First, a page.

A year ago today, just two months into the pandemic, I wrote a Recharge headlined “The Radical Roots of Mother’s Day as a Pandemic-Fighting Movement,” a historical view long before “vaccine surplus” was a conceivable news story (and for much of the world, it still isn’t). I wrote then that for the millions of mothers working on the front lines and millions more incarcerated across America—80 percent of women in jail are mothers—spending Mother’s Day at a mandatory distance is a “test of resilience,” of “solidarity,” of many, many things. An 8-year-old and a 10-year-old had created an online newspaper with their mother called the Quarantine Times; a mother and a daughter had graduated that week in North Carolina together; doulas and midwives were organizing for workers’ rights; and 150 hospital staff got a musical surprise for Mother’s Day in the Bronx.
“Let us know how you view motherhood beyond Mother’s Day at firstname.lastname@example.org,” we asked, promising to highlight your stories on “our new daily Recharge blog.”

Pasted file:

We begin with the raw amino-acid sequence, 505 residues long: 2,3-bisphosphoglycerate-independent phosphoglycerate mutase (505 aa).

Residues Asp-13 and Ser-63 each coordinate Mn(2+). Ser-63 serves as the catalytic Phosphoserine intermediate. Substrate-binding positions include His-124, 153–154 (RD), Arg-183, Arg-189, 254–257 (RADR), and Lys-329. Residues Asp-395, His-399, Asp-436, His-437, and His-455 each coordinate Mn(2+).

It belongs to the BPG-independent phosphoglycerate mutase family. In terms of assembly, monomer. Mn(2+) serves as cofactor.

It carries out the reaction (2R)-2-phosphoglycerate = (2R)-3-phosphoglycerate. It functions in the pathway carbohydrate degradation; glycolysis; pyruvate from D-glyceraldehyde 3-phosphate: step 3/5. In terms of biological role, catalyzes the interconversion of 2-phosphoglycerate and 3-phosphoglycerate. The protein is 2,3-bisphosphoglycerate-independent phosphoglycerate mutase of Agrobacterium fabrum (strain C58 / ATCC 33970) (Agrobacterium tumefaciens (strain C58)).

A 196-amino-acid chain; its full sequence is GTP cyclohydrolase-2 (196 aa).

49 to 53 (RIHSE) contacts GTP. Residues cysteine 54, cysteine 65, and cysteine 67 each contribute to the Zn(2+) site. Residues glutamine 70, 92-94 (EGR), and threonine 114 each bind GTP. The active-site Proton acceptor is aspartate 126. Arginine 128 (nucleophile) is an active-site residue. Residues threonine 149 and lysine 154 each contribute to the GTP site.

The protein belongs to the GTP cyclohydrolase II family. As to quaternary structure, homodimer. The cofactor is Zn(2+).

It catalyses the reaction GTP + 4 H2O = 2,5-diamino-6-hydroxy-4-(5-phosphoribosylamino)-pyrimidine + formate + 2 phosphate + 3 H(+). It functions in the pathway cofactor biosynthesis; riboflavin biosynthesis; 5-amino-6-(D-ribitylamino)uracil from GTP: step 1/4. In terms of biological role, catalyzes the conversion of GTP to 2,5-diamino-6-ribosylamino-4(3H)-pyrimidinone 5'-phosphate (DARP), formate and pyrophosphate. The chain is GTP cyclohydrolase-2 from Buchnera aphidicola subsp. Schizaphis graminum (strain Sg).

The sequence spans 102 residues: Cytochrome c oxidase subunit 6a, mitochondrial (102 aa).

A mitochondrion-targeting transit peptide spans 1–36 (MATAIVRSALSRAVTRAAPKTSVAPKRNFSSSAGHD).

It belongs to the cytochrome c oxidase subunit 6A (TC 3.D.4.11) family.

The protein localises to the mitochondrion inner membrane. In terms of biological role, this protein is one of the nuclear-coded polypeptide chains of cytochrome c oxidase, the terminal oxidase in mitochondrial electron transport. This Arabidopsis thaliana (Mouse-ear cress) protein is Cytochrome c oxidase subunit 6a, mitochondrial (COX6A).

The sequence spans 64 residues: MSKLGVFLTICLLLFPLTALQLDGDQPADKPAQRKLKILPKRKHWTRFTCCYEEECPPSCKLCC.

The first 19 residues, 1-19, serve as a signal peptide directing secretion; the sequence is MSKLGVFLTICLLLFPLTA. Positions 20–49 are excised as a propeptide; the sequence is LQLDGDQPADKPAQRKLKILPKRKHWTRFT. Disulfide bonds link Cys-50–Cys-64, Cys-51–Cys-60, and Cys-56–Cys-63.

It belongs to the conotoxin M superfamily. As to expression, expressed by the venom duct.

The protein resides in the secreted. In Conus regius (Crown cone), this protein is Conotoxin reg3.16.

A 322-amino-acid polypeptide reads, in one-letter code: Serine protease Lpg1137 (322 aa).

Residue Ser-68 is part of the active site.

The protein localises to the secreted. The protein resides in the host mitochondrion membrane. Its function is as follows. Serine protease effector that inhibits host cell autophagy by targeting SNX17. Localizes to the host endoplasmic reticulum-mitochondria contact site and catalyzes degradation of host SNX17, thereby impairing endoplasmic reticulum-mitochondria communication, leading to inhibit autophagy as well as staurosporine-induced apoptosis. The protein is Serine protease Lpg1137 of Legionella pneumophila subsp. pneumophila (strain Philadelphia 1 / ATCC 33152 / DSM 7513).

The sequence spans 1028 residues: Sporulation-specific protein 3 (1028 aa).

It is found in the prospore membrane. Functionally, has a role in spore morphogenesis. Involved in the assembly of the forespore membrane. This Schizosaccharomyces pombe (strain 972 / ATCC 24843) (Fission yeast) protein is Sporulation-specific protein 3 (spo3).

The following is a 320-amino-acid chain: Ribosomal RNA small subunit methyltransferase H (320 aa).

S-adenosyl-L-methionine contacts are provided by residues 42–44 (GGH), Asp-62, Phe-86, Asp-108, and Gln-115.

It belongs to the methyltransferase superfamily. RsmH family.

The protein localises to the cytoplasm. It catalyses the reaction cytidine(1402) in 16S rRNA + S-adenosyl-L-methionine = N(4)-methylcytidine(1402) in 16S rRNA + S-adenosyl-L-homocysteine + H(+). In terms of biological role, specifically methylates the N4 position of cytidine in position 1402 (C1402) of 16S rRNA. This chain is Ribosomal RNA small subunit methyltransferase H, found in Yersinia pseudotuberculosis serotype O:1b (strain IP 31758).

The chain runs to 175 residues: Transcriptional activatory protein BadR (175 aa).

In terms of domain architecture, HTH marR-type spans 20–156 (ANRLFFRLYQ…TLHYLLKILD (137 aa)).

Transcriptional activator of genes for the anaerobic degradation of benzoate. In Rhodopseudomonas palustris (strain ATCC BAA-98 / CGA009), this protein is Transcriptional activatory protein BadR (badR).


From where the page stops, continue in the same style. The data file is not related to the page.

New daily Recharge blog! A year and a blog and a vaccine later, we want to hear from you again: Is your family vaccinated? Did you see your mother or get seen by your mother yesterday? In person or remotely? Do you know the naming story and biography of our magazine’s namesake? (Are you a reader who addresses us in correspondence as “Dear Mother”?)
Mother’s Day has taken on new resonance as vaccine rates surge, but major challenges remain. The day is traceable to anti-war activist Anna Jarvis, blues pioneer Bessie Smith, voting-rights activist Julia Ward Howe (who wrote the “Mother’s Day Proclamation”), and tens of billions of women throughout history. Share your 2021 stories of motherhood at email@example.com.